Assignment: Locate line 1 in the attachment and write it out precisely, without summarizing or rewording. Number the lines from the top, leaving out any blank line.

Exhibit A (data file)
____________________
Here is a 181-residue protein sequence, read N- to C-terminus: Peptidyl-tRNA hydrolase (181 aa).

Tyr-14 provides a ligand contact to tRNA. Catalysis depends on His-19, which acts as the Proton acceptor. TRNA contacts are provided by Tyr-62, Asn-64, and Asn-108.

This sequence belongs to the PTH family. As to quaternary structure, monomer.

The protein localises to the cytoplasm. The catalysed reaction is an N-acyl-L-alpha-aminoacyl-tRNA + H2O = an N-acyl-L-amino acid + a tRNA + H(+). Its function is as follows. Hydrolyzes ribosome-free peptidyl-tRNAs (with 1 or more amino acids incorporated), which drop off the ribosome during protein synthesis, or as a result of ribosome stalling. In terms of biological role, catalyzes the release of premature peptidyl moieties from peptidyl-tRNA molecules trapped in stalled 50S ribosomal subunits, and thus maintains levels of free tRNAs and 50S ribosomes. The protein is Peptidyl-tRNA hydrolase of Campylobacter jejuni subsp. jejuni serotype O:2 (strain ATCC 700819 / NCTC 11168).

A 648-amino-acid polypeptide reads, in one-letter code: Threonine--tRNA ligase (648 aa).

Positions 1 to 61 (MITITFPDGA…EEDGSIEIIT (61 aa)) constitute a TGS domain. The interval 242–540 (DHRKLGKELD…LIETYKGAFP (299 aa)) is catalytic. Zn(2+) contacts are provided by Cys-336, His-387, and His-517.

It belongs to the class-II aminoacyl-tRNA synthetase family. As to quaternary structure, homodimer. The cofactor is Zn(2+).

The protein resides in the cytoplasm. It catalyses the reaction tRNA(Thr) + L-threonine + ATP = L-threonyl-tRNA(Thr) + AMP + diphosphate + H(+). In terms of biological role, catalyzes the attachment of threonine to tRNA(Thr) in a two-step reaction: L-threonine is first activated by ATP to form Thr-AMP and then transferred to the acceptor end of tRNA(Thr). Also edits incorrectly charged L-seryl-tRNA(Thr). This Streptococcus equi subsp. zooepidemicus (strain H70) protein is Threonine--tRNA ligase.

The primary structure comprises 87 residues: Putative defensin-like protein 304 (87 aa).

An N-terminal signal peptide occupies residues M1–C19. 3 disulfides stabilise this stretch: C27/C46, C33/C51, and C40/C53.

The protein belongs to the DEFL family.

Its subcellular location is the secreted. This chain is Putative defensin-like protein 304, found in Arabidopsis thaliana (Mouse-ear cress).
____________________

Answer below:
Here is a 181-residue protein sequence, read N- to C-terminus: Peptidyl-tRNA hydrolase (181 aa).